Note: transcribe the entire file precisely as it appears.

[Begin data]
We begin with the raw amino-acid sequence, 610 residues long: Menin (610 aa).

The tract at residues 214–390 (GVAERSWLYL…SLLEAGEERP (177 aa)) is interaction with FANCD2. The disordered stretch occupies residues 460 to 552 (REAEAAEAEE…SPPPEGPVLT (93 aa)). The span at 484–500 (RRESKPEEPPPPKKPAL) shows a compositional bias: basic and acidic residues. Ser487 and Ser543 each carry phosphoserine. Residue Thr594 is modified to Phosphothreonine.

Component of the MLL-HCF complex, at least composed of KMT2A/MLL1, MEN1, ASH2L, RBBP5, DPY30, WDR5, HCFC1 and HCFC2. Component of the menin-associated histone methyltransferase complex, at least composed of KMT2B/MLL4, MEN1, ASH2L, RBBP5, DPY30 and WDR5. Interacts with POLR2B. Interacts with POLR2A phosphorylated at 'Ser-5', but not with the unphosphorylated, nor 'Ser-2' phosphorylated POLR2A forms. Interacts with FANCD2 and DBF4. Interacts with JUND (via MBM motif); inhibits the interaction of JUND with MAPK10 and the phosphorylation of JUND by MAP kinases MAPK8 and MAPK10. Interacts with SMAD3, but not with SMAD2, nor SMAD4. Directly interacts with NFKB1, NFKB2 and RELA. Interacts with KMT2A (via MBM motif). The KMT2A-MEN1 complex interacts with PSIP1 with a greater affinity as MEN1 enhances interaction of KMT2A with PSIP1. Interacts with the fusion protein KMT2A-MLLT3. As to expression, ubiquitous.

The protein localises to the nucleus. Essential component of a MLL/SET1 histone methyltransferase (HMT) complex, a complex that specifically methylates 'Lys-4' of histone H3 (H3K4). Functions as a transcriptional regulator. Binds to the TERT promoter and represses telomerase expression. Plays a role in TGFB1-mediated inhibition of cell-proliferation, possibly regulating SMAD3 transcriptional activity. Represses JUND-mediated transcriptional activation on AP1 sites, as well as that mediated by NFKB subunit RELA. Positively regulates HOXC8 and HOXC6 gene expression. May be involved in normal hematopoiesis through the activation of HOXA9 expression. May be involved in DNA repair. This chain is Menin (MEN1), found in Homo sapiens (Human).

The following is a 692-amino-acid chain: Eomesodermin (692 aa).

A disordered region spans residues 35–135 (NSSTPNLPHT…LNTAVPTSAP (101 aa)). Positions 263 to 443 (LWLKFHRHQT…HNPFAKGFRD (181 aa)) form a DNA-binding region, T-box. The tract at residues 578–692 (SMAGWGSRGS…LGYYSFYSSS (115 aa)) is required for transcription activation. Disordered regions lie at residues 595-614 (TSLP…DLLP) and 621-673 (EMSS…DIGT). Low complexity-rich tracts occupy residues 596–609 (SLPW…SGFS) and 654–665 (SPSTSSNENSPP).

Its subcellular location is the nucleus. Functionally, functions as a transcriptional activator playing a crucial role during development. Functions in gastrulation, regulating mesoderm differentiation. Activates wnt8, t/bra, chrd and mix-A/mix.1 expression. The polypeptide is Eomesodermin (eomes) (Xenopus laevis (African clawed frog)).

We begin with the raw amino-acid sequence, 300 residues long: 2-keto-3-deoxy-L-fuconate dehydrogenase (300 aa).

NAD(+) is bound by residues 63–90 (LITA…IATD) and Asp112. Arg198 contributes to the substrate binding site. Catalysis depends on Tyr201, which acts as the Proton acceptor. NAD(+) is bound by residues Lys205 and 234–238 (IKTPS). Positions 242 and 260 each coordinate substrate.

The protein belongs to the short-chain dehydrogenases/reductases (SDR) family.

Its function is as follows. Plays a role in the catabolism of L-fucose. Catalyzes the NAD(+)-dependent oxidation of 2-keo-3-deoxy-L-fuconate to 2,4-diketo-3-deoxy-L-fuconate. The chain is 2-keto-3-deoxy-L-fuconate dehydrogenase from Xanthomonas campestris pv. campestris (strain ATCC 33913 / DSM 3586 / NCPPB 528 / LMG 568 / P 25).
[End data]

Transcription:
We begin with the raw amino-acid sequence, 610 residues long: Menin (610 aa).

The tract at residues 214–390 (GVAERSWLYL…SLLEAGEERP (177 aa)) is interaction with FANCD2. The disordered stretch occupies residues 460 to 552 (REAEAAEAEE…SPPPEGPVLT (93 aa)). The span at 484–500 (RRESKPEEPPPPKKPAL) shows a compositional bias: basic and acidic residues. Ser487 and Ser543 each carry phosphoserine. Residue Thr594 is modified to Phosphothreonine.

Component of the MLL-HCF complex, at least composed of KMT2A/MLL1, MEN1, ASH2L, RBBP5, DPY30, WDR5, HCFC1 and HCFC2. Component of the menin-associated histone methyltransferase complex, at least composed of KMT2B/MLL4, MEN1, ASH2L, RBBP5, DPY30 and WDR5. Interacts with POLR2B. Interacts with POLR2A phosphorylated at 'Ser-5', but not with the unphosphorylated, nor 'Ser-2' phosphorylated POLR2A forms. Interacts with FANCD2 and DBF4. Interacts with JUND (via MBM motif); inhibits the interaction of JUND with MAPK10 and the phosphorylation of JUND by MAP kinases MAPK8 and MAPK10. Interacts with SMAD3, but not with SMAD2, nor SMAD4. Directly interacts with NFKB1, NFKB2 and RELA. Interacts with KMT2A (via MBM motif). The KMT2A-MEN1 complex interacts with PSIP1 with a greater affinity as MEN1 enhances interaction of KMT2A with PSIP1. Interacts with the fusion protein KMT2A-MLLT3. As to expression, ubiquitous.

The protein localises to the nucleus. Essential component of a MLL/SET1 histone methyltransferase (HMT) complex, a complex that specifically methylates 'Lys-4' of histone H3 (H3K4). Functions as a transcriptional regulator. Binds to the TERT promoter and represses telomerase expression. Plays a role in TGFB1-mediated inhibition of cell-proliferation, possibly regulating SMAD3 transcriptional activity. Represses JUND-mediated transcriptional activation on AP1 sites, as well as that mediated by NFKB subunit RELA. Positively regulates HOXC8 and HOXC6 gene expression. May be involved in normal hematopoiesis through the activation of HOXA9 expression. May be involved in DNA repair. This chain is Menin (MEN1), found in Homo sapiens (Human).

The following is a 692-amino-acid chain: Eomesodermin (692 aa).

A disordered region spans residues 35–135 (NSSTPNLPHT…LNTAVPTSAP (101 aa)). Positions 263 to 443 (LWLKFHRHQT…HNPFAKGFRD (181 aa)) form a DNA-binding region, T-box. The tract at residues 578–692 (SMAGWGSRGS…LGYYSFYSSS (115 aa)) is required for transcription activation. Disordered regions lie at residues 595-614 (TSLP…DLLP) and 621-673 (EMSS…DIGT). Low complexity-rich tracts occupy residues 596–609 (SLPW…SGFS) and 654–665 (SPSTSSNENSPP).

Its subcellular location is the nucleus. Functionally, functions as a transcriptional activator playing a crucial role during development. Functions in gastrulation, regulating mesoderm differentiation. Activates wnt8, t/bra, chrd and mix-A/mix.1 expression. The polypeptide is Eomesodermin (eomes) (Xenopus laevis (African clawed frog)).

We begin with the raw amino-acid sequence, 300 residues long: 2-keto-3-deoxy-L-fuconate dehydrogenase (300 aa).

NAD(+) is bound by residues 63–90 (LITA…IATD) and Asp112. Arg198 contributes to the substrate binding site. Catalysis depends on Tyr201, which acts as the Proton acceptor. NAD(+) is bound by residues Lys205 and 234–238 (IKTPS). Positions 242 and 260 each coordinate substrate.

The protein belongs to the short-chain dehydrogenases/reductases (SDR) family.

Its function is as follows. Plays a role in the catabolism of L-fucose. Catalyzes the NAD(+)-dependent oxidation of 2-keo-3-deoxy-L-fuconate to 2,4-diketo-3-deoxy-L-fuconate. The chain is 2-keto-3-deoxy-L-fuconate dehydrogenase from Xanthomonas campestris pv. campestris (strain ATCC 33913 / DSM 3586 / NCPPB 528 / LMG 568 / P 25).